An unapologetic plant geek shares advice and opinions on gardening, the contrived and the natural landscape, as well as occasional topics from the other side of the gate.

January 19, 2008

No, It Is Too Early for Forsythia

The above images are of Winter Jasmine (Jasminum nudiflorum) that I took within the past week. At this time of year I always get a few customers coming in looking for what they mistakenly call early blooming forsythia. In our climate this plant will usually bloom in January or February depending on the weather. Last week we were in the 70's and that caused the orange buds to swell and they began opening this week. If the TV weather guys are correct, they will be blooming in snow tomorrow. This plant is very easy to grow, drought tolerant and likes full to partial sun. If you are the kind of gardener who likes tidy well behaved shrubs, you will be disappointed. It has a very sprawling habit and does really well on slopes where it can sort of spill down. The stems will stay green year round and the plant has a wide hardiness range from zone 6 to 10. It is native to China.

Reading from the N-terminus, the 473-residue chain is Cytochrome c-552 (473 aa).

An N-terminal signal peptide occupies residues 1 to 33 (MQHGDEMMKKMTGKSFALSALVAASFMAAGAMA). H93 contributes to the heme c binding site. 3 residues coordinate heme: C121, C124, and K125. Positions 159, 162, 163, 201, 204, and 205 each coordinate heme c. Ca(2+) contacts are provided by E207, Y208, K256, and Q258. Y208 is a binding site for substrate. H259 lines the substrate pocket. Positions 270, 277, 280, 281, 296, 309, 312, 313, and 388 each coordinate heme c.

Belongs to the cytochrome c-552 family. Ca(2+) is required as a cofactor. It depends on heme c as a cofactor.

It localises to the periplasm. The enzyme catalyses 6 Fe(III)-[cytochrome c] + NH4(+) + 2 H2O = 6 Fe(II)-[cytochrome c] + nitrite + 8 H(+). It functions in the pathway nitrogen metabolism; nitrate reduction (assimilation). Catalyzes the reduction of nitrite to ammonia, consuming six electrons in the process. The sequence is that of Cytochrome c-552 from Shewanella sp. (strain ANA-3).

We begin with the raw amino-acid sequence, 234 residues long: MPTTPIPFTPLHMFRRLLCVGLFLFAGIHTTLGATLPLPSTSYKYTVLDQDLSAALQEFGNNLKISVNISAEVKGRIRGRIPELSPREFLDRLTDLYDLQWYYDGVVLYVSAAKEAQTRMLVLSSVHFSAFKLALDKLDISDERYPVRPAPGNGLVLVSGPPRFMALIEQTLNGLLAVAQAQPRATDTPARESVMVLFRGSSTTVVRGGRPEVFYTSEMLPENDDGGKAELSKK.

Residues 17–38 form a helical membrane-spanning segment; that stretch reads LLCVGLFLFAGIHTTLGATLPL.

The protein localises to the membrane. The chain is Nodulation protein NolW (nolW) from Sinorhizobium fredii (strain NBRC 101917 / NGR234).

The first picture was taken in downtown Norfolk in front of a typical municipal parking garage. In the past decade the city has made noticable progress in expanding their plant palette. I hope to show you more of their efforts as things come into bloom this spring, and if I am there at the right time. These have been here a long time and they survived this summer's drought with no apparent damage.


  1. For some reason I always thought these were some kind of broom. I don't recall being aware of any scent from the plants but since it's in the Jasmine family it must have some fragrance, no?

  2. Sorry, it is one of the few jasemines that has no fragrance.